Jack Miles at the LARB:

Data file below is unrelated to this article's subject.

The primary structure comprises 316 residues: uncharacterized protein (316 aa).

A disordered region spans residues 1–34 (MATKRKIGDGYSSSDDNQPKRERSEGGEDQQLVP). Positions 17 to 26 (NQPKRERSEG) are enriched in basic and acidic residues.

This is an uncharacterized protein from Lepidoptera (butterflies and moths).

As an undergraduate, Francesca Stavrakopoulou observed to her theology professor that “lots of biblical texts suggest that God is masculine, with a male body,” and was told, to her evident frustration, that these texts were metaphorical, or poetic. “We shouldn’t get too distracted by references to his body,” her professor asserted, because to do so would be “to engage too simplistically with the biblical texts.” Anything but distracted by biblical references to God’s body, Stavrakopoulou is aesthetically entranced by them and programmatically attentive to their iconographic and literary contexts, from ancient Southwest Asia in the fourth millennium BCE to Christian and Jewish Europe as late as the 16th century. Her work, true to its subtitle, is anatomically organized into five parts plus an epilogue: I, “Feet and Legs”; II, “Genitals”; III, “Torso”; IV, “Arms and Hands”; V, “Head.” Each of these five major parts comprises three or four chapters, and each chapter has its own fresh emphasis and coherence. “Head,” for example, has separate chapters for ears, nose, and mouth.